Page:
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First civilian UNTAC innjured by mine

First civilian UNTAC innjured by mine

(AP)-A member of the U.N. election team in Cambodia ran over an anti-tank mine outside

his house in what was believed to be a mine-free area in northeastern Cambodia, a

U.N. spokesman said on Sept. 28.

Joshi Sunjoy, a 33-year-old Indian, was in stable condition recovering from a chest

concussion, spokesman Eric Falt said.

He said Joshi was the first civilian member of the United Nations Transitional Authority

in Cambodia to be injured by a mine. An estimated 22,000 peacekeepers from about

40 countries are in Cambodia to prepare the country for elections by next May.

One of Joshi's rear tires triggered the mine in Snuol, about 175 kilometers northeast

of Phnom Penh, and the force of the explosion flipped his vehicle over, Falt said.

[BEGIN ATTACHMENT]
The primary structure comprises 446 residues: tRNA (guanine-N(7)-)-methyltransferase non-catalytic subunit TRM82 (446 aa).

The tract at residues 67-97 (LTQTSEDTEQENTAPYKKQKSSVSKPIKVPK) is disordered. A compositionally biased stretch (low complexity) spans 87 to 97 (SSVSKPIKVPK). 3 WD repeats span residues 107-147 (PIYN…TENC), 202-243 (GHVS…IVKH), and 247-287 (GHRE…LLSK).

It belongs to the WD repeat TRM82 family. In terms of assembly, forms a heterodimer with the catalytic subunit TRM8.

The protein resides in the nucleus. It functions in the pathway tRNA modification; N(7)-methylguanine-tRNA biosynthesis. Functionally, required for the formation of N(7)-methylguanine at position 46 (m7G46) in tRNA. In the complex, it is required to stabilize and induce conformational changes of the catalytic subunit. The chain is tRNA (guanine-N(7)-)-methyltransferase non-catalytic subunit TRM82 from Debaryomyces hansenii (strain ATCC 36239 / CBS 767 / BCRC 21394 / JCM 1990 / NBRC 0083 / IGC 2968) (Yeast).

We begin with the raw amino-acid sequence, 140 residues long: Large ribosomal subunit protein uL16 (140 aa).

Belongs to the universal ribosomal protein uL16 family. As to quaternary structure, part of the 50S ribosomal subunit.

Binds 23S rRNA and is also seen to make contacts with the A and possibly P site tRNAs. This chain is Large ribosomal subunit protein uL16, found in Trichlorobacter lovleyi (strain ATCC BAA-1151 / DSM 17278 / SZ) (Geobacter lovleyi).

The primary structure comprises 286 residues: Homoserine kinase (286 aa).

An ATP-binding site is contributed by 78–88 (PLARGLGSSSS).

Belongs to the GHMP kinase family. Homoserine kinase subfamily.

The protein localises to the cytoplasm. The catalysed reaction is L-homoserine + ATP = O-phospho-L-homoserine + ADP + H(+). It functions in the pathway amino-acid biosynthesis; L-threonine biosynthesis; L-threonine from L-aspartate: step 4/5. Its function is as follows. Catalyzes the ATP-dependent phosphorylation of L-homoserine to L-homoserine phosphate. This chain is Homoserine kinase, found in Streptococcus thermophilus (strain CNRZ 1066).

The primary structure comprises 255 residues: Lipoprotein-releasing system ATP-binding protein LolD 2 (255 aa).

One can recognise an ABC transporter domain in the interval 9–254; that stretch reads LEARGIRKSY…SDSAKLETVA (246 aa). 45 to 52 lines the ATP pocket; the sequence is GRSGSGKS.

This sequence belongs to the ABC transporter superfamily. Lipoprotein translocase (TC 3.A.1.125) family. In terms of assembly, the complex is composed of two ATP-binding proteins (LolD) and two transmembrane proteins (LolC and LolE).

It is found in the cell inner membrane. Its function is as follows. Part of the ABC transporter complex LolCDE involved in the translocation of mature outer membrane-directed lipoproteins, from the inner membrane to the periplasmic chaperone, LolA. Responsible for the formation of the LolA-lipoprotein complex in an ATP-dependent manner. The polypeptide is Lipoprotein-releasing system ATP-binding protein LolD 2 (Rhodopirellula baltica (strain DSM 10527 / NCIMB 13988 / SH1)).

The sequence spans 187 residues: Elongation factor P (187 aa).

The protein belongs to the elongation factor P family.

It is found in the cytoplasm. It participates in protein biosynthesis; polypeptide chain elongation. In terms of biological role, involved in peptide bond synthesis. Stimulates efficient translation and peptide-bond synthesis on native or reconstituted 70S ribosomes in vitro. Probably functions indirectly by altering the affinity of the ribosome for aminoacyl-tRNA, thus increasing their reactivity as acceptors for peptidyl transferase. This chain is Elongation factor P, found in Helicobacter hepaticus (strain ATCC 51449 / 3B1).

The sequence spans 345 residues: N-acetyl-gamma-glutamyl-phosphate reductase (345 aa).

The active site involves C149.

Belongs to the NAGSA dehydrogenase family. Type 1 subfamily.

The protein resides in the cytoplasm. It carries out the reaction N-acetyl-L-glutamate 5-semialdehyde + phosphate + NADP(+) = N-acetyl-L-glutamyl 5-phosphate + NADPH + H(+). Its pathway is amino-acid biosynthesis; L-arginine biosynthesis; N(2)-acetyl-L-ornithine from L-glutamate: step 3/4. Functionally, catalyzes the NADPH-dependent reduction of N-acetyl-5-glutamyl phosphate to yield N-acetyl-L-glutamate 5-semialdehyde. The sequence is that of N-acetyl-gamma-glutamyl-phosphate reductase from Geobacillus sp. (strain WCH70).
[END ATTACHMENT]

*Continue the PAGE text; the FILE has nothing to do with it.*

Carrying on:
Sunjoy had to wait about six hours for the weather to clear before he could be flown

to Phnom Penh, where he was operated on in the U.N. field hospital, Falt said.

He said it was likely the mine was buried so deep that it had been undetectable and

that heavy rain in the area pushed the mine to the surface.

Millions of mines were scattered throughout the country during the past two decades

of conflict and regularly claim the lives and limbs of Cambodians.

The only other UNTAC member injured by a mine, a member of the Bangladeshi infantry

battalion, was clearing a company position June 19 in northwestern Cambodia when

it blew up, Falt said.

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